One of the most interesting photographic techniques is accomplished using a fisheye lens. The ultra wide angle lens produces a strong visual distortion and creates a panoramic or hemispherical image. Getting your hands on this well crafted piece of glass isn’t easy though. With prices starting well into the mid and late hundreds for a standard Nikon fisheye lens, the chance of achieving these effects yourself is often quite a slim one.
Like what many of you may choose to do, I went for the much cheaper but perhaps less reliable option: I invested in Lomography. Lomography is a community based online, in stores and in print and is proudly dedicated to the art of analogue photography. Founded by two Austrian students, the concept began after a Lomo-Kapakt Automat (a small Russian camera) was found and experimented with. The results astounded them, the vibrant colours and deep saturation had the two students and their friends sold almost immediately. So born was the artistic movement of experimental photography that now goes by the name of Lomography.
Included in the rage of cameras, film and various other gadgets for sale is Lomography’s own 35mm fisheye camera range. For a noticeably cheaper £60, you can have you’re own compact fully functioning fisheye lens. In some cases, the fact that it is a film camera has more advantages than it’s digital rival. Along with the warm vintage feel the film grain gives the image, the style also bears some similarities to the glazed impression of life inside a fish bowl.
As you can see from some of the featured images, the camera produces some strong and vibrant fisheye effects and with at least 18 different types and styles of camera, its likely that there’ll be a style that matches you. However I have found the camera a little hit and miss on its ability to wind the film on properly and capture the fisheye shot in the centre of the image. I have often returned from the processing lab disappointed with the entire pack of developed photos sitting before me, not even worthy of a Facebook upload.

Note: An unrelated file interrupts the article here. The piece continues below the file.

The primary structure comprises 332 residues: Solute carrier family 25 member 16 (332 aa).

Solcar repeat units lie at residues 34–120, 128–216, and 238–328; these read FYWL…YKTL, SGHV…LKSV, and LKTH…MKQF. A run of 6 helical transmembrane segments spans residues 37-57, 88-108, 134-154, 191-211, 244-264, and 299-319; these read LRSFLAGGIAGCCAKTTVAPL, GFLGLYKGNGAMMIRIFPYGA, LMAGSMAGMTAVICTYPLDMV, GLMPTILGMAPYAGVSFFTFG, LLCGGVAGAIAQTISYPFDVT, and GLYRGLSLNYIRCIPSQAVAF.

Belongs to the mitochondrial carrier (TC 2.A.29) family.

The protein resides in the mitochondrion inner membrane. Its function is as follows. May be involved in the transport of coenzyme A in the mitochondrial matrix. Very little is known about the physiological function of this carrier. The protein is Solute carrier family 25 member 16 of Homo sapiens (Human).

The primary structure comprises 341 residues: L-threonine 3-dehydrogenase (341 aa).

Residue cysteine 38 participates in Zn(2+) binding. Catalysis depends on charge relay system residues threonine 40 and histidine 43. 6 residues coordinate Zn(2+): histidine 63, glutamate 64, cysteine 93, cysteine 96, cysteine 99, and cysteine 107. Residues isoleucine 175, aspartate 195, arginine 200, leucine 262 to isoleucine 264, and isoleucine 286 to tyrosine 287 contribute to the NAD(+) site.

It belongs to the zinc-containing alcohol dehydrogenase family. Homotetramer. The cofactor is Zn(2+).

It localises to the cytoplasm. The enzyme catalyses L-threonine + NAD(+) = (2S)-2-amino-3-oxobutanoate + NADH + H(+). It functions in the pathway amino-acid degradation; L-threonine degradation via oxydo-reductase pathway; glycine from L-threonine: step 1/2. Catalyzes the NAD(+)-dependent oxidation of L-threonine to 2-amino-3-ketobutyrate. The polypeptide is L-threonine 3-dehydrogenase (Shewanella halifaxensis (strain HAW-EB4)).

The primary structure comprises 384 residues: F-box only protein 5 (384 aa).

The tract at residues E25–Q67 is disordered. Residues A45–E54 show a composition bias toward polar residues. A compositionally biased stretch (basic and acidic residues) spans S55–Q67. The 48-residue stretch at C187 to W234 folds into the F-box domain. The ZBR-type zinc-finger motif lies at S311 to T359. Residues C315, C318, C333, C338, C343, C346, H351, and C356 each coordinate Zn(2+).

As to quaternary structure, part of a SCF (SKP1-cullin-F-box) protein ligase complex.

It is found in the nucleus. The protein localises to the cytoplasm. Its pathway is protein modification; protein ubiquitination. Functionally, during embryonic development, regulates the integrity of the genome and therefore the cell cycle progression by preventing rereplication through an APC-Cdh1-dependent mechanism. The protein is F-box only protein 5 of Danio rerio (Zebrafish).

Should this occur for you, or if £60 is still too higher a price to stretch, there is one last option before you dismiss fisheye from your life completely. It’s time to go solo and introduce the DIY technique for achieving the fisheye effect. All you need for this solution is a digital SLR and a pair of old glasses with a relatively strong prescription, the thicker the lens the better as this is what will give the main fisheye effect.
Here’s how you put it together:
Step 1: Push out the lenses from the glasses.
Step 2: Take two pieces of masking tape and that measure to a length long enough to fit around the glasses lens and then stick them onto the top and bottom edge of the frame.
With the tape ready for action, carefully put your newfangled fisheye lens over your camera’s lens, the same way the eyeglass lens normally would be in its frame.
With the tape, secure everything down so that the eyeglass lens ain’t budgin’ from your camera’s lens.
There ya are!
Click here to see a more subtle use of the fish eye lens
Or scrap ALL of the options above and invest in lenses for your iphone